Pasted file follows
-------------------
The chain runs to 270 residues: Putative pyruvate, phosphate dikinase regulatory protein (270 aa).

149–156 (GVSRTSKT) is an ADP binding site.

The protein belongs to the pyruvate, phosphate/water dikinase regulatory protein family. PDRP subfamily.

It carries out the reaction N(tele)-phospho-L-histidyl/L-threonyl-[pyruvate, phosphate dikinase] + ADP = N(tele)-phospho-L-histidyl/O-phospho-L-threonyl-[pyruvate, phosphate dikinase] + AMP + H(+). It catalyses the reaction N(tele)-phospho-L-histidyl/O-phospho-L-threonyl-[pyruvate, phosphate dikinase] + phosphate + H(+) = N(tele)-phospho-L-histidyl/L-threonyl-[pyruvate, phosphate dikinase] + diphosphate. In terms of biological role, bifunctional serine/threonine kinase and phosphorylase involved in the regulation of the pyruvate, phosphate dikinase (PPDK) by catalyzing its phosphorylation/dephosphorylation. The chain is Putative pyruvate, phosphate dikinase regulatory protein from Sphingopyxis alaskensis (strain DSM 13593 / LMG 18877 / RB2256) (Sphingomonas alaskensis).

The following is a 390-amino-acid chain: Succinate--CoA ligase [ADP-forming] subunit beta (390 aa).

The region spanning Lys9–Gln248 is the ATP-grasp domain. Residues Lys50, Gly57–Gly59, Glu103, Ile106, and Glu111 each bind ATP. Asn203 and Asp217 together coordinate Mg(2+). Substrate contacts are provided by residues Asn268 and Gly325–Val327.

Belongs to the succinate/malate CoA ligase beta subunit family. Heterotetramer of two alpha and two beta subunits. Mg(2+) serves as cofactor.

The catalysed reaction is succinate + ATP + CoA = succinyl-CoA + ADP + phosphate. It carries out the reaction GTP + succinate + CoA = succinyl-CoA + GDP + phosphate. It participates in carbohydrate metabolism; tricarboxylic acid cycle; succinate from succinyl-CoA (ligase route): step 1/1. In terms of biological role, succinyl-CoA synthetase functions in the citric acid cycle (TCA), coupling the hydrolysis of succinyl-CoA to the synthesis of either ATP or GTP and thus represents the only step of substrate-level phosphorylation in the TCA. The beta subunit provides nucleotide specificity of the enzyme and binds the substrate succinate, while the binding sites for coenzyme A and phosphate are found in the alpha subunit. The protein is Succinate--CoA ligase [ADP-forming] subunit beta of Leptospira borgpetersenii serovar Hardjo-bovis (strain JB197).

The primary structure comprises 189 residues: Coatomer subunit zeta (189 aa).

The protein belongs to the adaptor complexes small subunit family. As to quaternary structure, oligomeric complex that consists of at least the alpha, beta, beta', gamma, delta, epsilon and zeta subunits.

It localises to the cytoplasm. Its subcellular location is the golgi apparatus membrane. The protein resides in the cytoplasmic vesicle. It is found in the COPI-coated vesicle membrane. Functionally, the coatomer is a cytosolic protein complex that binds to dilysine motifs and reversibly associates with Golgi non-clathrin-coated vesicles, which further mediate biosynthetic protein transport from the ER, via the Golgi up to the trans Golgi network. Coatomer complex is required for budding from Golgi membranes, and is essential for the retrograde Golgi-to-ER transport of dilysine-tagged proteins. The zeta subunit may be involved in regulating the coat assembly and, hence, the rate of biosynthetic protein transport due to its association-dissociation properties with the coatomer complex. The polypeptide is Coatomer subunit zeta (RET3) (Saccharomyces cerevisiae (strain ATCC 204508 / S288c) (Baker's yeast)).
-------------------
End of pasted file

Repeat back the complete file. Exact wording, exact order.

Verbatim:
The chain runs to 270 residues: Putative pyruvate, phosphate dikinase regulatory protein (270 aa).

149–156 (GVSRTSKT) is an ADP binding site.

The protein belongs to the pyruvate, phosphate/water dikinase regulatory protein family. PDRP subfamily.

It carries out the reaction N(tele)-phospho-L-histidyl/L-threonyl-[pyruvate, phosphate dikinase] + ADP = N(tele)-phospho-L-histidyl/O-phospho-L-threonyl-[pyruvate, phosphate dikinase] + AMP + H(+). It catalyses the reaction N(tele)-phospho-L-histidyl/O-phospho-L-threonyl-[pyruvate, phosphate dikinase] + phosphate + H(+) = N(tele)-phospho-L-histidyl/L-threonyl-[pyruvate, phosphate dikinase] + diphosphate. In terms of biological role, bifunctional serine/threonine kinase and phosphorylase involved in the regulation of the pyruvate, phosphate dikinase (PPDK) by catalyzing its phosphorylation/dephosphorylation. The chain is Putative pyruvate, phosphate dikinase regulatory protein from Sphingopyxis alaskensis (strain DSM 13593 / LMG 18877 / RB2256) (Sphingomonas alaskensis).

The following is a 390-amino-acid chain: Succinate--CoA ligase [ADP-forming] subunit beta (390 aa).

The region spanning Lys9–Gln248 is the ATP-grasp domain. Residues Lys50, Gly57–Gly59, Glu103, Ile106, and Glu111 each bind ATP. Asn203 and Asp217 together coordinate Mg(2+). Substrate contacts are provided by residues Asn268 and Gly325–Val327.

Belongs to the succinate/malate CoA ligase beta subunit family. Heterotetramer of two alpha and two beta subunits. Mg(2+) serves as cofactor.

The catalysed reaction is succinate + ATP + CoA = succinyl-CoA + ADP + phosphate. It carries out the reaction GTP + succinate + CoA = succinyl-CoA + GDP + phosphate. It participates in carbohydrate metabolism; tricarboxylic acid cycle; succinate from succinyl-CoA (ligase route): step 1/1. In terms of biological role, succinyl-CoA synthetase functions in the citric acid cycle (TCA), coupling the hydrolysis of succinyl-CoA to the synthesis of either ATP or GTP and thus represents the only step of substrate-level phosphorylation in the TCA. The beta subunit provides nucleotide specificity of the enzyme and binds the substrate succinate, while the binding sites for coenzyme A and phosphate are found in the alpha subunit. The protein is Succinate--CoA ligase [ADP-forming] subunit beta of Leptospira borgpetersenii serovar Hardjo-bovis (strain JB197).

The primary structure comprises 189 residues: Coatomer subunit zeta (189 aa).

The protein belongs to the adaptor complexes small subunit family. As to quaternary structure, oligomeric complex that consists of at least the alpha, beta, beta', gamma, delta, epsilon and zeta subunits.

It localises to the cytoplasm. Its subcellular location is the golgi apparatus membrane. The protein resides in the cytoplasmic vesicle. It is found in the COPI-coated vesicle membrane. Functionally, the coatomer is a cytosolic protein complex that binds to dilysine motifs and reversibly associates with Golgi non-clathrin-coated vesicles, which further mediate biosynthetic protein transport from the ER, via the Golgi up to the trans Golgi network. Coatomer complex is required for budding from Golgi membranes, and is essential for the retrograde Golgi-to-ER transport of dilysine-tagged proteins. The zeta subunit may be involved in regulating the coat assembly and, hence, the rate of biosynthetic protein transport due to its association-dissociation properties with the coatomer complex. The polypeptide is Coatomer subunit zeta (RET3) (Saccharomyces cerevisiae (strain ATCC 204508 / S288c) (Baker's yeast)).